Last day with the Elise and I’m almost ashamed to say the roof hasn’t been off once. Blame the Bank Holiday weather and the fact I don’t have an instruction manual.
That apart I’ve thrashed the Club Racer to the best of my abilities. It’s difficult not too with a car this responsive. It handles like a go-kart and is equally exhilarating. You don’t need to wear a helmet either.
I’m not entirely sure how Lotus gets away with not fitting airbags – I thought all cars had to have them? I imagine many owners would want to spec the Elise with safety harnesses too.
The Club Racer isn’t an everyday car, although there will be a few die-hards who insist it is. I’m certain that on a racetrack it would be a delight, with razor sharp steering, reassuring brakes and that responsive accelerator pedal.
Ultimately, the S Club Racer is a weekend car only. As brilliant as any Lotus has ever been, you just can’t help but love it.
Squeezing in the back of a Audi TT or any Mini is difficult – but just slipping onto the front seat of the Elise requires yoga-like flexibility. I can only think of the Caterham 7 as being any tougher.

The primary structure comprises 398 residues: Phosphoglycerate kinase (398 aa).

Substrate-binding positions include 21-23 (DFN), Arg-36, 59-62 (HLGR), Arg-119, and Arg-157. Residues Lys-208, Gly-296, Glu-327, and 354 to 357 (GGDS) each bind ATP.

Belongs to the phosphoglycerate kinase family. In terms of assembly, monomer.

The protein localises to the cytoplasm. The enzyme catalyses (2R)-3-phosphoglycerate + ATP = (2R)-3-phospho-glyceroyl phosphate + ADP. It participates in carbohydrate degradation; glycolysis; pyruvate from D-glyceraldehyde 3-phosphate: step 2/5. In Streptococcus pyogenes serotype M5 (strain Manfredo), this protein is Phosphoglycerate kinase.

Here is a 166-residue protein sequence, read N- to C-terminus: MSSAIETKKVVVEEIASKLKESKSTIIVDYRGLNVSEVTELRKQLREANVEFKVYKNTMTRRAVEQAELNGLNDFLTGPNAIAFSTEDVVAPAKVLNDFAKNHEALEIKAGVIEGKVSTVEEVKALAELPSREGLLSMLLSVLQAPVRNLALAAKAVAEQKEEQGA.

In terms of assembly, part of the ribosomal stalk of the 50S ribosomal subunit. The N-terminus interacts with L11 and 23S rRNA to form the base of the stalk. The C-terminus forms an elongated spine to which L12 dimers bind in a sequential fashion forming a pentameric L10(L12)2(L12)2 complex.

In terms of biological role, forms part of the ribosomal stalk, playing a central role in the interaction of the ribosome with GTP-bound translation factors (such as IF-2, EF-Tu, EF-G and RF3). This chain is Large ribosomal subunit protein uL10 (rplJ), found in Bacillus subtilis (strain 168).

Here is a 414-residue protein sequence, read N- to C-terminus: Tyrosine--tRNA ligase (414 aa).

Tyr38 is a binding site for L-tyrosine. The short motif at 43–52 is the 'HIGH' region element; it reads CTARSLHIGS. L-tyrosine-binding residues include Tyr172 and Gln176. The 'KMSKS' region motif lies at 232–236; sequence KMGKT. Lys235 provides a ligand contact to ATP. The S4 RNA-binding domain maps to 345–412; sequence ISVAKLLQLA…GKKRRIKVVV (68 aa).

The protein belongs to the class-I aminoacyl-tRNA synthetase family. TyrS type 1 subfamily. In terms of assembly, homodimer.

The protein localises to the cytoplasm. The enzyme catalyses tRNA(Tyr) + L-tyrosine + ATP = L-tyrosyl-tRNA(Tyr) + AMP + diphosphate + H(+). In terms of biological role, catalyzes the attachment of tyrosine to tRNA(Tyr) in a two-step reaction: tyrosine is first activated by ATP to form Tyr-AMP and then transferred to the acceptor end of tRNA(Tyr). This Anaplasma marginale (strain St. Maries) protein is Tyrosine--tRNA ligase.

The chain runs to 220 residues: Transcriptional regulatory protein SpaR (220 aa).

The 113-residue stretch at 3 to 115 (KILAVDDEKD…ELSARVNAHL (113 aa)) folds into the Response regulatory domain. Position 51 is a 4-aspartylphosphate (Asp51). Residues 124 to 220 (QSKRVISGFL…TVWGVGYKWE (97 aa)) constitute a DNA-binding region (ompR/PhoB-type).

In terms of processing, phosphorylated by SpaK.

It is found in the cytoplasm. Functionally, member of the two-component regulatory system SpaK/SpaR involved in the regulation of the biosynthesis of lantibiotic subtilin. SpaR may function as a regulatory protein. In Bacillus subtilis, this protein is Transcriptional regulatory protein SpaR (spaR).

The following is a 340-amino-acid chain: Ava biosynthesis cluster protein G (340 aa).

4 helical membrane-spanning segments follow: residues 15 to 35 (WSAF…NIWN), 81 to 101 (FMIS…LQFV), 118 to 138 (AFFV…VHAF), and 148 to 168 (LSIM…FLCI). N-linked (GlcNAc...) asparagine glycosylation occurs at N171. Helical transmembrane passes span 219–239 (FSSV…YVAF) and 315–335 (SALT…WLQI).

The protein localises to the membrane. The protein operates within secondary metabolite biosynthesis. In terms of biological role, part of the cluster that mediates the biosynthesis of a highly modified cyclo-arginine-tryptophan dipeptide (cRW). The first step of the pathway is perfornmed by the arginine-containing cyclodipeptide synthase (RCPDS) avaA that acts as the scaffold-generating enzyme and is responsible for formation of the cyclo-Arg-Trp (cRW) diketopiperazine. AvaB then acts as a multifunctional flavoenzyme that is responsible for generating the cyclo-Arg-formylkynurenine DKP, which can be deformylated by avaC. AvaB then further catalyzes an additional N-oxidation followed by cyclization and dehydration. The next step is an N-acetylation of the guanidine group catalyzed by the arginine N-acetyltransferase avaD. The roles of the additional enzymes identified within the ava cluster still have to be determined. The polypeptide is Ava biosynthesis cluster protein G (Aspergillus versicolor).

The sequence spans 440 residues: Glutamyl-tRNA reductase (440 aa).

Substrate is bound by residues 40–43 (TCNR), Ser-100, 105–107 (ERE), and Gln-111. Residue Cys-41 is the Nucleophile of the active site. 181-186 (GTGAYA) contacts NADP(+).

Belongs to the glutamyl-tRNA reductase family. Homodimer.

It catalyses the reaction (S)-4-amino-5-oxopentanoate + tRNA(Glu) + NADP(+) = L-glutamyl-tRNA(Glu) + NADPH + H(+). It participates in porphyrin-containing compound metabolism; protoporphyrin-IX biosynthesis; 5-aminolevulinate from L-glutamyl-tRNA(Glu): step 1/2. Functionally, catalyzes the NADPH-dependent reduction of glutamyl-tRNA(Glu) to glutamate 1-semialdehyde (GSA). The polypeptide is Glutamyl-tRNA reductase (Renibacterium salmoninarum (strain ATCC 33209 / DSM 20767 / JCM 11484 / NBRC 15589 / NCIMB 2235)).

In the past, debutants were taught how to enter and exit a car with decorum. It was a case of keeping the knees together and swinging both legs onto the pavement at the same time. However, as a friend said today, the Lotus is not a car to ‘go commando’ in.
No, it’s a ‘knickers on’ type of car and would even have proved a challenge for the queens of debs, Joanna Lumley. The Elise is low to the ground and has a rigid safety beam that runs at elbow height along the bottom on the door. Grabbing onto the steering wheel helps the driver gain some support but the passenger has no chance!
Oh, and apologies to Lotus for an error in yesterday’s piece. The Elise does have a boot! It’s tiny and hidden behind the engine in the rear. Our press car doesn’t have a manual, so I have an excuse…